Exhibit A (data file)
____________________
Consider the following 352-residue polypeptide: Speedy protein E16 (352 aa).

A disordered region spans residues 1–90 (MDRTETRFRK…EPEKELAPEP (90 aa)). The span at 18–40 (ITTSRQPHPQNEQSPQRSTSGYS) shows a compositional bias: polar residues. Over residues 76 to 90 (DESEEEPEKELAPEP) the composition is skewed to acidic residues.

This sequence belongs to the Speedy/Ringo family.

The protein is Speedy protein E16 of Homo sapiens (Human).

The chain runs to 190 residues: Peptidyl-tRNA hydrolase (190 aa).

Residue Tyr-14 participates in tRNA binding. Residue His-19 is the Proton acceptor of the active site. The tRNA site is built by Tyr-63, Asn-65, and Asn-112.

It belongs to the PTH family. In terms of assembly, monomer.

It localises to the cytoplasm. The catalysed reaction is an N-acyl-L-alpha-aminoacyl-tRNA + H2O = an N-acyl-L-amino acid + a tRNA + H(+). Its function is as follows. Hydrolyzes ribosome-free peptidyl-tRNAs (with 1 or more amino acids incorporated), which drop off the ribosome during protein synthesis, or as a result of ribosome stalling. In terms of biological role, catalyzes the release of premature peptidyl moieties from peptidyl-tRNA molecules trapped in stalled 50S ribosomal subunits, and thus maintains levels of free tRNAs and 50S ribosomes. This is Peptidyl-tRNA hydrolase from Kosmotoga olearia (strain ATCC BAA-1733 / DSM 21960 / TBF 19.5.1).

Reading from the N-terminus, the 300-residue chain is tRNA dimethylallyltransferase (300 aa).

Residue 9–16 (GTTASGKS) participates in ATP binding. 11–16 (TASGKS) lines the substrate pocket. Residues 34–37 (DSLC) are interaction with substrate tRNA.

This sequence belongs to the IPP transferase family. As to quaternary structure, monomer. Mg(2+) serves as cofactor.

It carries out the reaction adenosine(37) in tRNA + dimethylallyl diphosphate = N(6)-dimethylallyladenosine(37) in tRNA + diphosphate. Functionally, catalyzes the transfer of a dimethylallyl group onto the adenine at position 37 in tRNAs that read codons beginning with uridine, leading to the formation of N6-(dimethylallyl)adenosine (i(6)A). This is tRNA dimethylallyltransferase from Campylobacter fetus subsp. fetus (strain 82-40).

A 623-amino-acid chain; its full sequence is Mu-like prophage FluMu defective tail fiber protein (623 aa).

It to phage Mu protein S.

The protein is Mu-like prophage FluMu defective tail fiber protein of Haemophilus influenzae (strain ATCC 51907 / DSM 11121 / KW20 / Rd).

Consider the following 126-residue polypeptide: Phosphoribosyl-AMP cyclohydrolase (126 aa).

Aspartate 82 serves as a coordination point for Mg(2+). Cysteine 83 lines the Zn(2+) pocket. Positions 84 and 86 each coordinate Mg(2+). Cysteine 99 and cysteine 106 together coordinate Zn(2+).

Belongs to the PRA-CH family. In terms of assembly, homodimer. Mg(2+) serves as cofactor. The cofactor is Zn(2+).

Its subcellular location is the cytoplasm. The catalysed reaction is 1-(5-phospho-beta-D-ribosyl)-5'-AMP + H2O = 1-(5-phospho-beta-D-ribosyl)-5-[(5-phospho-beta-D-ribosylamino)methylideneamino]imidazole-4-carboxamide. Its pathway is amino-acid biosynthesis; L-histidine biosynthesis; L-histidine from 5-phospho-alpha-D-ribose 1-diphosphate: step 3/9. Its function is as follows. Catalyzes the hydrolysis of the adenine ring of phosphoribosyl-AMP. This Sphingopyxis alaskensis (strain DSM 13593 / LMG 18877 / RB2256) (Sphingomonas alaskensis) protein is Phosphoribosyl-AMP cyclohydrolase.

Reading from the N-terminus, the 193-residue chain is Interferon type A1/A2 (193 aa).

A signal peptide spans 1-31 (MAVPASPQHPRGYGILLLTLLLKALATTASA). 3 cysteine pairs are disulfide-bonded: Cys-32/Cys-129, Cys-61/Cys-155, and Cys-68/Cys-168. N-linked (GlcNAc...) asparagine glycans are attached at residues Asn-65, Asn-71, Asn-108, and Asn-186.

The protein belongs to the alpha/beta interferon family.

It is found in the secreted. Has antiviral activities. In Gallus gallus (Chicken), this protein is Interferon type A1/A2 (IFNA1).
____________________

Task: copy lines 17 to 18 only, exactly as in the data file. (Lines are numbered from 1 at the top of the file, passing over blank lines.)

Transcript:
Aspartate 82 serves as a coordination point for Mg(2+). Cysteine 83 lines the Zn(2+) pocket. Positions 84 and 86 each coordinate Mg(2+). Cysteine 99 and cysteine 106 together coordinate Zn(2+).

Belongs to the PRA-CH family. In terms of assembly, homodimer. Mg(2+) serves as cofactor. The cofactor is Zn(2+).